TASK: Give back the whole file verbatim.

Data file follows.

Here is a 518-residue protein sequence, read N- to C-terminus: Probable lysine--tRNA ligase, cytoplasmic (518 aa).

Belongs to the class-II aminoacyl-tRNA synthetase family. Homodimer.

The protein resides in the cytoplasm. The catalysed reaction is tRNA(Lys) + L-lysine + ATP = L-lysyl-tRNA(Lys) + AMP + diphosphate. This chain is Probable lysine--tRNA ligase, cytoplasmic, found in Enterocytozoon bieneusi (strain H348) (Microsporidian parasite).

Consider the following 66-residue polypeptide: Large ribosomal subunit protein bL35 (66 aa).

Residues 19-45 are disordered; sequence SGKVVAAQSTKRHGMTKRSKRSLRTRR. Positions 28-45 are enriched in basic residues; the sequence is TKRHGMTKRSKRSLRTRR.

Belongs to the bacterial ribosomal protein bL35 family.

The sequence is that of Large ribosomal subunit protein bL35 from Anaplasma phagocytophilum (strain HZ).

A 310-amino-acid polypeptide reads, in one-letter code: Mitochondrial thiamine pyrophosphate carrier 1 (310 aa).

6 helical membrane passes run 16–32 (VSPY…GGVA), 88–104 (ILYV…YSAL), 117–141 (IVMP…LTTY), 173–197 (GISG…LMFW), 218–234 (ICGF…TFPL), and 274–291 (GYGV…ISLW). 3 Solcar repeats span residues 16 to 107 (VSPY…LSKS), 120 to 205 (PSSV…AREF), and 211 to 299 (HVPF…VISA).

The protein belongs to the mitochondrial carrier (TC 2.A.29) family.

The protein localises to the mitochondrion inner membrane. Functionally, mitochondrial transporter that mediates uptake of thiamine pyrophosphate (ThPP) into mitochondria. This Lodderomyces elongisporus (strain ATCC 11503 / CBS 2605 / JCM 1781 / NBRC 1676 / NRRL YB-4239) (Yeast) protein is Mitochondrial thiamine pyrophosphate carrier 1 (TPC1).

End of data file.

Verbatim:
Here is a 518-residue protein sequence, read N- to C-terminus: Probable lysine--tRNA ligase, cytoplasmic (518 aa).

Belongs to the class-II aminoacyl-tRNA synthetase family. Homodimer.

The protein resides in the cytoplasm. The catalysed reaction is tRNA(Lys) + L-lysine + ATP = L-lysyl-tRNA(Lys) + AMP + diphosphate. This chain is Probable lysine--tRNA ligase, cytoplasmic, found in Enterocytozoon bieneusi (strain H348) (Microsporidian parasite).

Consider the following 66-residue polypeptide: Large ribosomal subunit protein bL35 (66 aa).

Residues 19-45 are disordered; sequence SGKVVAAQSTKRHGMTKRSKRSLRTRR. Positions 28-45 are enriched in basic residues; the sequence is TKRHGMTKRSKRSLRTRR.

Belongs to the bacterial ribosomal protein bL35 family.

The sequence is that of Large ribosomal subunit protein bL35 from Anaplasma phagocytophilum (strain HZ).

A 310-amino-acid polypeptide reads, in one-letter code: Mitochondrial thiamine pyrophosphate carrier 1 (310 aa).

6 helical membrane passes run 16–32 (VSPY…GGVA), 88–104 (ILYV…YSAL), 117–141 (IVMP…LTTY), 173–197 (GISG…LMFW), 218–234 (ICGF…TFPL), and 274–291 (GYGV…ISLW). 3 Solcar repeats span residues 16 to 107 (VSPY…LSKS), 120 to 205 (PSSV…AREF), and 211 to 299 (HVPF…VISA).

The protein belongs to the mitochondrial carrier (TC 2.A.29) family.

The protein localises to the mitochondrion inner membrane. Functionally, mitochondrial transporter that mediates uptake of thiamine pyrophosphate (ThPP) into mitochondria. This Lodderomyces elongisporus (strain ATCC 11503 / CBS 2605 / JCM 1781 / NBRC 1676 / NRRL YB-4239) (Yeast) protein is Mitochondrial thiamine pyrophosphate carrier 1 (TPC1).